Joseph Locke was just 17 when he took part in pioneering work that set out the birth of the modern passenger railway.
Locke was born into a family of colliery managers on 9 August 1805.
His planning for the Stockton and Darlington Railway in the North of England – under the leadership of engineer George Stephenson – helped pave the way for passenger locomotives and what we consider the modern mainline railway.
Together, they drove forward the construction and development of the railway, which had traditionally been used to transport goods by horse-drawn wagons.
Author Anthony Burton wrote about his book, Joseph Locke: Civil Engineer and Railway Builder 1805 – 1860: “Most historians recognise the work of three engineers as being the men who developed the railways from slow, lumbering colliery lines into fast, inter-city routes. Two are very well known: Robert Stephenson and Isambard Kingdom Brunel.
“The third was Joseph Locke, who should be recognised for having made a contribution just as great as that of the other two.”
Stockton and Darlington Railway
Locke came to work with 18 year-old Robert Stephenson on the planning of the Stockton and Darlington Railway in 1823 after serving as an apprentice under William Stobart, according to Grace’s Guide to British Industrial History.
George Stephenson had survey fellow engineer George Overton’s original 1821 line and recommended significant changes to it, including gradual inclines and eased curves. He also made the line shorter and suitable for steam-powered locomotives and engines.
Liverpool and Manchester Railway
Following the success of the Stockton and Darlington Railway, Locke was asked to survey of the Liverpool and Manchester Railway.
It would become the first steam-powered, inter-urban railway for passengers and goods in the world – and had already been surveyed by George Stephenson and another engineer, Charles Vignoles.
During the major project, it became clear that Locke excelled at managing large-scale construction, while Stephenson struggled, says Grace’s Guide. Locke eventually took on responsibility for the line’s western half.
Grand Junction Railway and rift with Stephenson
Locke continued to work with George Stephenson, on the ambitious, almost 80-mile Grand Junction Railway Warrington to Birmingham from 1829.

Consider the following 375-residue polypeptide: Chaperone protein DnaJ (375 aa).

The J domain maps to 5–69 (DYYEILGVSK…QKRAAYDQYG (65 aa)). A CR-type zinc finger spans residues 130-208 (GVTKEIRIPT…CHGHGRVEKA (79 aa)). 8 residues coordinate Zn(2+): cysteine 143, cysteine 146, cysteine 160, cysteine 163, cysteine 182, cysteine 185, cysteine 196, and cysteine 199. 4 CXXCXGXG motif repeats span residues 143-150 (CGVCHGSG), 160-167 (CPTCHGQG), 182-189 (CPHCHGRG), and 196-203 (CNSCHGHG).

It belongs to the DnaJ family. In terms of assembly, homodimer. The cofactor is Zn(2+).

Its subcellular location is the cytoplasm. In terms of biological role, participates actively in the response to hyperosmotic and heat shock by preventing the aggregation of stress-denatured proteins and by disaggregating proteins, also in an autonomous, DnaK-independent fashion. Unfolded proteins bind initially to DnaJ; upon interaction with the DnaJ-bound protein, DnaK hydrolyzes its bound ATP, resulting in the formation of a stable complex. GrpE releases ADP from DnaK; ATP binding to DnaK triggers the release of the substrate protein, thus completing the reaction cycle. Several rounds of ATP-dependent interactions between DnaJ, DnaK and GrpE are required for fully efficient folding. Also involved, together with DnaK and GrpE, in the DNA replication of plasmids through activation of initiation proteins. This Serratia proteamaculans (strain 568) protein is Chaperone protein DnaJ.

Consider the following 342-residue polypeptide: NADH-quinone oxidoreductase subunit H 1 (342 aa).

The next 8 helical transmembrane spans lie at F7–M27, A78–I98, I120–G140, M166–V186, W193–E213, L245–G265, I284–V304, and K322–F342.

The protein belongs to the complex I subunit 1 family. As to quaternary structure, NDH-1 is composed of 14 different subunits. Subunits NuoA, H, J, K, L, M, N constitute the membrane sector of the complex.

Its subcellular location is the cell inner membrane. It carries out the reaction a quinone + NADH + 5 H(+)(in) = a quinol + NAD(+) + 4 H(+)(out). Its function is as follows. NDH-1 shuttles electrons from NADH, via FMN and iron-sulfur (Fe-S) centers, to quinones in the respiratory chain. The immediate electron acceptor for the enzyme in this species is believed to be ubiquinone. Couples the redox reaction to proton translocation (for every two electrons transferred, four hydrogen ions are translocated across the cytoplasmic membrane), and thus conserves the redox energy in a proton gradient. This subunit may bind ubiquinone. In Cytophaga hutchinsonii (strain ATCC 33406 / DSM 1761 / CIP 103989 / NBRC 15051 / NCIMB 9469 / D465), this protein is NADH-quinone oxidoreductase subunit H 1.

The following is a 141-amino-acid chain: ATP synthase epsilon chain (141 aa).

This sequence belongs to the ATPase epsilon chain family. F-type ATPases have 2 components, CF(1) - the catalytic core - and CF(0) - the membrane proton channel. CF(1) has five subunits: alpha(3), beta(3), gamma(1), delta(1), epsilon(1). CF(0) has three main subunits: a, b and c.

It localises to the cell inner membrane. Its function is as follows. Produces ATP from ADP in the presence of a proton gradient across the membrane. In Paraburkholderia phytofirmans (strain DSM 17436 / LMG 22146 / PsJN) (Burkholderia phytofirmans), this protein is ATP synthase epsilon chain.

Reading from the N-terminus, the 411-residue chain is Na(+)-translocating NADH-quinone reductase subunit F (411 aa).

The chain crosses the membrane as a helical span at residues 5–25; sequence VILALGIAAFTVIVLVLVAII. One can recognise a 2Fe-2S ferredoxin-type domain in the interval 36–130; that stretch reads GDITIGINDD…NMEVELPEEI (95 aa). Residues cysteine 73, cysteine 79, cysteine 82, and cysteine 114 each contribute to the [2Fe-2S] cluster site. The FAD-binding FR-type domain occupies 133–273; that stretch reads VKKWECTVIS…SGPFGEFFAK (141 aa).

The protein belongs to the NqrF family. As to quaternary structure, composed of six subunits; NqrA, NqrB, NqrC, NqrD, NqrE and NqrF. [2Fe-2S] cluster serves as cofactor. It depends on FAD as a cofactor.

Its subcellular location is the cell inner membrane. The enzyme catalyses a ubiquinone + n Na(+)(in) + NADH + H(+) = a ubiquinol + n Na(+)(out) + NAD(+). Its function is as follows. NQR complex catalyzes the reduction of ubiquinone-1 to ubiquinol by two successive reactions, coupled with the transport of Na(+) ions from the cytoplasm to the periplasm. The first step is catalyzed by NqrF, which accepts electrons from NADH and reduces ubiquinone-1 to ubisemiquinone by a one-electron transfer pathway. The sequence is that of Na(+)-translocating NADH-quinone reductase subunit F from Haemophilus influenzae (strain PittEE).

Locke and Stephenson would each manage half of the line but Stephenson’s inefficiencies in administration would later lead to Locke taking sole direction, causing a great rift between the two engineers.
Burton wrote: “It was the turning point of his life … Locke was to continue as chief engineer on some of the most important lines in Britain, and his reputation grew to the point where he was also in demand for work in mainland Europe, building major routes in France, the Netherlands and Spain.”
The gauge war
However, in 1845, Locke argued on the side of George and Robert Stephenson in the famous war to establish a national standard gauge between the tracks on Britain’s railways.
Locke supported the 4ft 8 1/2 gauge, based on the needs of the horses and carts for which the early railways had been built.
Brunel, on the opposing side, believed his 7ft 1/4 in broad gauge rail would mean faster and smoother journeys, proven by its success on the his Great Western Railway linking Paddingon with South West England.
The Stephenson-backed gauge won and the last of the broad gauge was ripped up in 1892.
But the West Coast Main Line (represented in the header image at Glasgow Central station) is widely considered to be Locke’s greatest legacy. His Caledonian, Grand Junction, and Lancaster and Carlisle Railways were brought together to create the West Coast Main Line, which runs from London to Glasgow and Edinburgh, and is today one of the busiest railways in Europe.
One of the greats
John Page, records controller at the Network Rail archive, said: “He was one of the great civil engineers who rightly should be mentioned in the same breath as Brunel or George and Robert Stephenson.
He fixed a lot of problems with George Stephenson’s work on the [Liverpool and Manchester Railway], which led to them falling out. And as a result his relationship with his contemporary Robert suffered. But I think that it is telling that once George died, their relationship took off again. I think it was more down to family loyalty than professional opinion.
“Joseph was someone who was seen as a fixer, not just at the L&M but he was also brought in to fix the London and Southampton (London and South Western) in 1837 formally under Francis Giles and the Sheffield Ashton and Manchester Railway under Charles B Vignoles in 1839.”
John added: “He was also a proponent of the up and over method of railway engineering whereby he would not look for the flattest route but would look for the fastest. He would have more faith in the power of the locomotive to be able to handle inclines, so would avoid making tunnels as much as possible. He is responsible for engineering most of the West Coast Main Line.”
Joseph Locke: Civil Engineer and Railway Builder 1805 – 1860, Anthony Burton